Saturday, September 23, 2023
Saturday, September 23, 2023
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Why Is Boxing Good For Parkinson’s

The Sweet Science Of Boxing And The Brain

Parkinson’s Disease Exercises: Boxing with Strength

Parkinsons destroys brain cells that produce dopamine, a neurotransmitter. In effect, the disease interferes with your brains ability to send signals that direct movement. The result is body tremors, slowness of movement, rigidity, poor balance and coordination. Intense exercise helps prevent the destruction of the brains dopamine-producing cells. A Parkinsons boxing program bobbing, weaving, jabbing, and punching with everything youve got prevents brain damage and strengthens almost all the areas the disease weakens.

Rock Steady Boxing Is Everywhere

Rock Steady Boxing is a non-contact fitness program designed specifically for people with Parkinsons. Founded in 2006, by a young onset patient who wanted to challenge his disease, its origin comes from his personal regimen designed by a boxing trainer.2

Working with a coach on a modified boxing regimen to gain strength and agility, he noticed improvements in his health and a reduction in Parkinsons symptoms. He achieved such individual improvement that he formed a nonprofit to help bring the program to others. Today there are over 450 RSB programs around the world.3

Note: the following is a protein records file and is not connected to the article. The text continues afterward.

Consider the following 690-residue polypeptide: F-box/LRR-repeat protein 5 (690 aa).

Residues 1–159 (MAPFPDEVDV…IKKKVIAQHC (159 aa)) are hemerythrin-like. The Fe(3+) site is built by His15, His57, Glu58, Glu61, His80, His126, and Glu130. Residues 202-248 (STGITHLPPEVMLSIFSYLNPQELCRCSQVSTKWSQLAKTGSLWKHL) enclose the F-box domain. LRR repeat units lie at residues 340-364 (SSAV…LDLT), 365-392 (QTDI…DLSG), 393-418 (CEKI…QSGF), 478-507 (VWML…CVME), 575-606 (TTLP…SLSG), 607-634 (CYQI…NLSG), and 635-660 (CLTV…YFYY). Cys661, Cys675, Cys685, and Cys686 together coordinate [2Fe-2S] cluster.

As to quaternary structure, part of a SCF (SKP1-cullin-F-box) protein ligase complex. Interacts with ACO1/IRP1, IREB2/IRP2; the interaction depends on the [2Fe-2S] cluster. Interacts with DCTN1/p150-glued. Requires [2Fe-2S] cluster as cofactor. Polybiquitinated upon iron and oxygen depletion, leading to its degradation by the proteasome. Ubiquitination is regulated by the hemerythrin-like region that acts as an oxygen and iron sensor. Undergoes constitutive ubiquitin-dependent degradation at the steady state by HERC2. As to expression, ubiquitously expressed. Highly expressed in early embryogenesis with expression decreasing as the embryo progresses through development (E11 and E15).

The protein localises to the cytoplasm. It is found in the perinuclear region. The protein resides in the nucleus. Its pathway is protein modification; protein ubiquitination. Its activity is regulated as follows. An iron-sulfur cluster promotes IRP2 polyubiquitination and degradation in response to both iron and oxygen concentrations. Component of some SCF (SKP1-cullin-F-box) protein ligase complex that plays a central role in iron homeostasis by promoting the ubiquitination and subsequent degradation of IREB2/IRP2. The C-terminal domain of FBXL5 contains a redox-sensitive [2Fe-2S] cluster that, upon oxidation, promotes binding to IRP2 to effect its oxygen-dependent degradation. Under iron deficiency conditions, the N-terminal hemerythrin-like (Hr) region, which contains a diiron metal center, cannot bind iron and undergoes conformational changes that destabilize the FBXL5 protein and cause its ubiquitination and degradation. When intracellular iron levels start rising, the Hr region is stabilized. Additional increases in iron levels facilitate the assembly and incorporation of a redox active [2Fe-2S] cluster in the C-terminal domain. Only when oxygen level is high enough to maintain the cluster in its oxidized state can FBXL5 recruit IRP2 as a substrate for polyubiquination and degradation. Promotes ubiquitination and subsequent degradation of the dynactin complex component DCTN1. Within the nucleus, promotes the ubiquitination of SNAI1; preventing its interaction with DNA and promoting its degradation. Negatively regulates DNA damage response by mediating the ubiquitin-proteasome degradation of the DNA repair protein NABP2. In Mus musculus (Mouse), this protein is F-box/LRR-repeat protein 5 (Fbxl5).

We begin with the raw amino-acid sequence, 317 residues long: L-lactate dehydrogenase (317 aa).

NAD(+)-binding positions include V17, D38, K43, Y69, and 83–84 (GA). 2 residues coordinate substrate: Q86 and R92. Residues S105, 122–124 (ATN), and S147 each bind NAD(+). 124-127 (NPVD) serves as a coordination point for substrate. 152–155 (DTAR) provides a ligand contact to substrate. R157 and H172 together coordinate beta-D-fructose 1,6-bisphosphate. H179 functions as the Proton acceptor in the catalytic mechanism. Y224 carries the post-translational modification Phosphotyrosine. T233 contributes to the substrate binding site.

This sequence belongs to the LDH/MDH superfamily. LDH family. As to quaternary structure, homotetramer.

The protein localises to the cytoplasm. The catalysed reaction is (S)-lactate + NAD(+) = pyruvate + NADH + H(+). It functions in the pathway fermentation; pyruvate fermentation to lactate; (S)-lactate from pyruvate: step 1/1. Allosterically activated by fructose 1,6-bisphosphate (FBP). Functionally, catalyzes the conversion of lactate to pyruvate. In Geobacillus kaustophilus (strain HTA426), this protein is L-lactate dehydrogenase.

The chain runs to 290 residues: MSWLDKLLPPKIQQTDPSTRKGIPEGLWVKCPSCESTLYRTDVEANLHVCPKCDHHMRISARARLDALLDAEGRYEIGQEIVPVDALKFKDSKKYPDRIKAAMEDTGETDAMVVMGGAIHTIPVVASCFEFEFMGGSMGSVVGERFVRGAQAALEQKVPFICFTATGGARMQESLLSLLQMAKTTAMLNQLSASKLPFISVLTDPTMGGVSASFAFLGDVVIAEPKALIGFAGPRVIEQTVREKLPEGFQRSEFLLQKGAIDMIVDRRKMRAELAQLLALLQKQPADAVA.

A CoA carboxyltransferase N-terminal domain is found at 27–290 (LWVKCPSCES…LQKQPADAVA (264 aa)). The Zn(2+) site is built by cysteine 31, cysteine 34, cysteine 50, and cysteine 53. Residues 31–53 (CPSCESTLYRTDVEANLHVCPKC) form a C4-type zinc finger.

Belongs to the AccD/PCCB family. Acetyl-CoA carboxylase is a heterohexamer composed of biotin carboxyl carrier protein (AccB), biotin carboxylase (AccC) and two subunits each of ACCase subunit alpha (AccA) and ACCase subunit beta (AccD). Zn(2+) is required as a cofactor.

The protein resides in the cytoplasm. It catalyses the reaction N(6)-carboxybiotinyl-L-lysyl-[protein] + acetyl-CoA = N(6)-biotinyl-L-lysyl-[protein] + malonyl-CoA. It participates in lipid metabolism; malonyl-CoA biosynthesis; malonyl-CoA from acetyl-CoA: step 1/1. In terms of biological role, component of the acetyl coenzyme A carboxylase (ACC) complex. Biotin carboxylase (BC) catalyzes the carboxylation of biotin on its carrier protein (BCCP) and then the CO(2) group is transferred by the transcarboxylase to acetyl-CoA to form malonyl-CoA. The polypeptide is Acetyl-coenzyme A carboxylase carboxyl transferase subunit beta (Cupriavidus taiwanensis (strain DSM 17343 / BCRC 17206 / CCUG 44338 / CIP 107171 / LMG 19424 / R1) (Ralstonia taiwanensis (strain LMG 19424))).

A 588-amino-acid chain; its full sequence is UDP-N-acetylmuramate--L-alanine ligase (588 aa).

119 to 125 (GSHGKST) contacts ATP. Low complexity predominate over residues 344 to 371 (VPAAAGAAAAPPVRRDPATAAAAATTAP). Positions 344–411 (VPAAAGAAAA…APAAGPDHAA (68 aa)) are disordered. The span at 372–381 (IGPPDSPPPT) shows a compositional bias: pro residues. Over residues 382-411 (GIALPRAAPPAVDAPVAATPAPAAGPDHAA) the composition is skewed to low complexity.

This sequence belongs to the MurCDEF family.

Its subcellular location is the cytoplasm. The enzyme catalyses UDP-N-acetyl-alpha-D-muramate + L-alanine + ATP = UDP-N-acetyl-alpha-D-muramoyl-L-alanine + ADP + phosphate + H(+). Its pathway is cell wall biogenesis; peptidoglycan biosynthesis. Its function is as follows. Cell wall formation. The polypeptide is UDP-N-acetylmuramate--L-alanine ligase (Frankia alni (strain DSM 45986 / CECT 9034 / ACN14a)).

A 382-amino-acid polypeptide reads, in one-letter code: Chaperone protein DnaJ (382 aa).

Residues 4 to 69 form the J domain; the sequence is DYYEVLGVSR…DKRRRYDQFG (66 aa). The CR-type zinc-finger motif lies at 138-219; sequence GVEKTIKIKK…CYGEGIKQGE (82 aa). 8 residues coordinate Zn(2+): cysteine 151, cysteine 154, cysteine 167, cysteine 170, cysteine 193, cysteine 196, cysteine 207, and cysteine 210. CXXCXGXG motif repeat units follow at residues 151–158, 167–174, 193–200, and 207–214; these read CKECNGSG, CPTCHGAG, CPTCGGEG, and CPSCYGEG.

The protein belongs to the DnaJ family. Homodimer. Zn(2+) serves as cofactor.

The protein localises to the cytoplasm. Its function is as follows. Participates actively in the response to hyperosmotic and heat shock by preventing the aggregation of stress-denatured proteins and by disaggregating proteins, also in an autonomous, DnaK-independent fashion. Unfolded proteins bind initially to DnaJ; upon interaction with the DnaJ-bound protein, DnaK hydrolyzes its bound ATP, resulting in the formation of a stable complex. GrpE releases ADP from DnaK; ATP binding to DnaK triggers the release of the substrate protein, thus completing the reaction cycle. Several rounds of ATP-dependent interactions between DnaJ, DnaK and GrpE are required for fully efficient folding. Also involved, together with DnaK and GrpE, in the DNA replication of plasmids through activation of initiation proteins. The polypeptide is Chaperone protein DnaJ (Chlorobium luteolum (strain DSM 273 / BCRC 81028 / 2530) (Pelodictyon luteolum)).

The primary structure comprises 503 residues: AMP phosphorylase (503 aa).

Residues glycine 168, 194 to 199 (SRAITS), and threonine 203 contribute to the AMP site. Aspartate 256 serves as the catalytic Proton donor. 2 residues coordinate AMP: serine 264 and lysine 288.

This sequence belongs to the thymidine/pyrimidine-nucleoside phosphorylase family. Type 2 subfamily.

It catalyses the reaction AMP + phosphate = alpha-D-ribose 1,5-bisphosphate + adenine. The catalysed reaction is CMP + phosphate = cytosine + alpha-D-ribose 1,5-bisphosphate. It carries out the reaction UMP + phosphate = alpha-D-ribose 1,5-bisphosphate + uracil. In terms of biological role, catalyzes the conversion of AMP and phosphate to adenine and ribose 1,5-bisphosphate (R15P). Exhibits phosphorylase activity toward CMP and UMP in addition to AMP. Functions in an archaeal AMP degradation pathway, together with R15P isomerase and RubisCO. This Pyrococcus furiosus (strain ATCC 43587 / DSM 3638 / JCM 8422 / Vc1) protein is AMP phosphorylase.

According to RSB, boxers condition for optimal agility, speed, muscular endurance, accuracy, hand-eye coordination, footwork and overall strength to defend against and overcome opponents. At RSB, Parkinsons disease is the opponent. Exercises vary in purpose and form but share one common trait: they are rigorous and intended to empower people with PD to fight back.”

Boxing For Parkinsons: A Total Workout From Head To Toe

Hitting heavy bags builds power and strength. Punching speed bags improves hand-eye coordination and posture. Doing footwork drills improve balance and agility. Tossing medicine balls improves reaction time.